In order to receive consideration for reasonable accommodations, you must contact the appropriate disability services office at the campus where you are officially enrolled, participate in an intake interview, and provide documentation: If the documentation supports your request for reasonable accommodations, your campus’s disability services office will provide you with an accommodation letter. Please share this letter with your instructors and discuss the accommodations with them as early in your courses as possible. You must follow this process for every semester that you request accommodations.

Attendance: This course abides by the Penn State Attendance Policy E-11:, and Conflict Exam Policy 44-35: Please also see Illness Verification Policy:, and Religious Observance Policy: Students who miss class for legitimate reasons will be given a reasonable opportunity to make up missed work, including exams and quizzes.  Students are not required to secure the signature of medical personnel in the case of illness or injury and should use their best judgment on whether they are well enough to attend class or not; the University Health Center will not provide medical verification for minor illnesses or injuries. Other legitimate reasons for missing class include religious observance, military service, family emergencies, regularly scheduled university-approved curricular or extracurricular activities, and post-graduate, career-related interviews when there is no opportunity for students to re-schedule these opportunities (such as employment and graduate school final interviews).  Students who encounter serious family, health, or personal situations that result in extended absences should contact the Office of the Assistant Vice President for Student Affairs (AVPSA) and Student Care and Advocacy for help:  Whenever possible, students participating in University-approved activities should submit to the instructor a Class Absence Form available from the Registrar's Office:, at least one week prior to the activity.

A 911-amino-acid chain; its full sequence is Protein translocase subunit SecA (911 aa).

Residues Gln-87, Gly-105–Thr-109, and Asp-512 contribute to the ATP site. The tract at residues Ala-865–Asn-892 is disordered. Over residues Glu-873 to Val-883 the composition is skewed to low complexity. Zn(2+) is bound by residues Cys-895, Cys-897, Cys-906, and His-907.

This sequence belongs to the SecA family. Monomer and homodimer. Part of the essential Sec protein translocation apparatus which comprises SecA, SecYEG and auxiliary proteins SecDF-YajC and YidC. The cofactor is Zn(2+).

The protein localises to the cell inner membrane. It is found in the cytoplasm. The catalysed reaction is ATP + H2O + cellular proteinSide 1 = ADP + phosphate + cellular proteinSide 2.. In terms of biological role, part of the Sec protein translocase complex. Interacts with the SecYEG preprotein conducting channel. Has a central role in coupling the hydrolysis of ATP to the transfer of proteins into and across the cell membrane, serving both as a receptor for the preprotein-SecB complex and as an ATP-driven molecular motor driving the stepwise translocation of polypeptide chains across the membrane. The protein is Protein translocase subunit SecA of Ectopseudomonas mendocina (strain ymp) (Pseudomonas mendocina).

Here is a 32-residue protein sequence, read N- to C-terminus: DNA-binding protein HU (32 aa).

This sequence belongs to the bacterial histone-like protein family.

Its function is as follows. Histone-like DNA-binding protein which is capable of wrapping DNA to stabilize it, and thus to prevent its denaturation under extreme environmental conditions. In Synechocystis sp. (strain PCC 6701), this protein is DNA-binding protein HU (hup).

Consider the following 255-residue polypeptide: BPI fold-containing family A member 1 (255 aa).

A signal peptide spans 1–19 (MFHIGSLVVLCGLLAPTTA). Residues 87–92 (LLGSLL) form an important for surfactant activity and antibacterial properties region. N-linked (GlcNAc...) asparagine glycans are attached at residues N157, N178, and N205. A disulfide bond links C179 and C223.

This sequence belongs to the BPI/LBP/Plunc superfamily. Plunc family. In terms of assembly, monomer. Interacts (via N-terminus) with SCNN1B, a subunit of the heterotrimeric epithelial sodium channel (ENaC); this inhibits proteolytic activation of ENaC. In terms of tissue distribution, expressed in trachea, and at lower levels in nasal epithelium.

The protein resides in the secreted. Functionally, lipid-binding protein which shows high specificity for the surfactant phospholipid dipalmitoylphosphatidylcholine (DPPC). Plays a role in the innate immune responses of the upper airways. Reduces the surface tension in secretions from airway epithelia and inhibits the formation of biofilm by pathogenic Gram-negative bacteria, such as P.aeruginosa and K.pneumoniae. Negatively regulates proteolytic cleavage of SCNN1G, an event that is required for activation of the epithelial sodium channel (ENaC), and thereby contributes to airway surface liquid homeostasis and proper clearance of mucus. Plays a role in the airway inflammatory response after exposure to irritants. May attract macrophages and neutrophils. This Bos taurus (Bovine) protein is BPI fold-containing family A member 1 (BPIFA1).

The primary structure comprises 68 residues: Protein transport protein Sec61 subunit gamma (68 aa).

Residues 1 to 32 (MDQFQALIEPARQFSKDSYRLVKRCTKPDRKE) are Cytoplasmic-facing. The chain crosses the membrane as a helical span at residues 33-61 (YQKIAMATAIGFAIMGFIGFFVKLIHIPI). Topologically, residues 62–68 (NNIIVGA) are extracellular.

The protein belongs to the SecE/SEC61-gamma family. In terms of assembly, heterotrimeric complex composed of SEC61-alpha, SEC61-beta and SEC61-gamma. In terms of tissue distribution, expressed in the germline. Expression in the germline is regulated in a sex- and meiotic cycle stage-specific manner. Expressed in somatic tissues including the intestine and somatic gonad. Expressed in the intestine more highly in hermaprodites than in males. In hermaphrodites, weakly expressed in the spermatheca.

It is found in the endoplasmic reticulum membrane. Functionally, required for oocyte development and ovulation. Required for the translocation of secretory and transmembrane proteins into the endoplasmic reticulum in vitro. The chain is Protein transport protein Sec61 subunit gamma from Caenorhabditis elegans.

Weather Delays: Campus emergencies, including weather delays, are announced on Penn State News and communicated to cell phones, email, the Penn State Facebook page, and Twitter via PSUAlert (Sign up at: 

Reporting Bias-Motivated Incidents: Penn State takes great pride to foster a diverse and inclusive environment for students, faculty, and staff. Acts of intolerance, discrimination, or harassment due to age, ancestry, color, disability, gender, gender identity, national origin, race, religious belief, sexual orientation, or veteran status are not tolerated ( and can be reported through Educational Equity via the Report Bias webpage.